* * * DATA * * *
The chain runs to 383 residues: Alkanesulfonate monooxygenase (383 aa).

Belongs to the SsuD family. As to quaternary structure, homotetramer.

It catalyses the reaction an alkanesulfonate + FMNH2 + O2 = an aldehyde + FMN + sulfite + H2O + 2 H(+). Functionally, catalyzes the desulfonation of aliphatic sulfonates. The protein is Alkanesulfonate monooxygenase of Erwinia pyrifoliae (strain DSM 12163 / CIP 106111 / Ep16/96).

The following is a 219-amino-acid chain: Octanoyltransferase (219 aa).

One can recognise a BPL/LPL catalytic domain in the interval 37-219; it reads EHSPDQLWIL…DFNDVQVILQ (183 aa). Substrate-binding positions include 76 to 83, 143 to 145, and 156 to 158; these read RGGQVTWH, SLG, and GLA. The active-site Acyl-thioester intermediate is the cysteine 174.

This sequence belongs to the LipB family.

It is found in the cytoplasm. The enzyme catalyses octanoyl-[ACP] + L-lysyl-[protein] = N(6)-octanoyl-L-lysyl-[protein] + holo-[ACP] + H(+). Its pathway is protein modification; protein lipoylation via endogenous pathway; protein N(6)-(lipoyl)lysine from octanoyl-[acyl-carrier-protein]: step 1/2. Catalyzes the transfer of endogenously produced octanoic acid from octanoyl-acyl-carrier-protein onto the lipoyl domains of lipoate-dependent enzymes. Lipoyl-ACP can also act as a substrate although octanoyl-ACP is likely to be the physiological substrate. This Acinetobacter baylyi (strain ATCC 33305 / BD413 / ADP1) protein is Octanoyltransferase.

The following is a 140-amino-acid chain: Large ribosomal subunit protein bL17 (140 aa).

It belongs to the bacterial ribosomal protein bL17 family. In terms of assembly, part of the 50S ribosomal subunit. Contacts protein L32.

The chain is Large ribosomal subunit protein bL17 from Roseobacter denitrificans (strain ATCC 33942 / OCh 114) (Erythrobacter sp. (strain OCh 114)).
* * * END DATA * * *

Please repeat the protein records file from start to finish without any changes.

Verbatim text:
The chain runs to 383 residues: Alkanesulfonate monooxygenase (383 aa).

Belongs to the SsuD family. As to quaternary structure, homotetramer.

It catalyses the reaction an alkanesulfonate + FMNH2 + O2 = an aldehyde + FMN + sulfite + H2O + 2 H(+). Functionally, catalyzes the desulfonation of aliphatic sulfonates. The protein is Alkanesulfonate monooxygenase of Erwinia pyrifoliae (strain DSM 12163 / CIP 106111 / Ep16/96).

The following is a 219-amino-acid chain: Octanoyltransferase (219 aa).

One can recognise a BPL/LPL catalytic domain in the interval 37-219; it reads EHSPDQLWIL…DFNDVQVILQ (183 aa). Substrate-binding positions include 76 to 83, 143 to 145, and 156 to 158; these read RGGQVTWH, SLG, and GLA. The active-site Acyl-thioester intermediate is the cysteine 174.

This sequence belongs to the LipB family.

It is found in the cytoplasm. The enzyme catalyses octanoyl-[ACP] + L-lysyl-[protein] = N(6)-octanoyl-L-lysyl-[protein] + holo-[ACP] + H(+). Its pathway is protein modification; protein lipoylation via endogenous pathway; protein N(6)-(lipoyl)lysine from octanoyl-[acyl-carrier-protein]: step 1/2. Catalyzes the transfer of endogenously produced octanoic acid from octanoyl-acyl-carrier-protein onto the lipoyl domains of lipoate-dependent enzymes. Lipoyl-ACP can also act as a substrate although octanoyl-ACP is likely to be the physiological substrate. This Acinetobacter baylyi (strain ATCC 33305 / BD413 / ADP1) protein is Octanoyltransferase.

The following is a 140-amino-acid chain: Large ribosomal subunit protein bL17 (140 aa).

It belongs to the bacterial ribosomal protein bL17 family. In terms of assembly, part of the 50S ribosomal subunit. Contacts protein L32.

The chain is Large ribosomal subunit protein bL17 from Roseobacter denitrificans (strain ATCC 33942 / OCh 114) (Erythrobacter sp. (strain OCh 114)).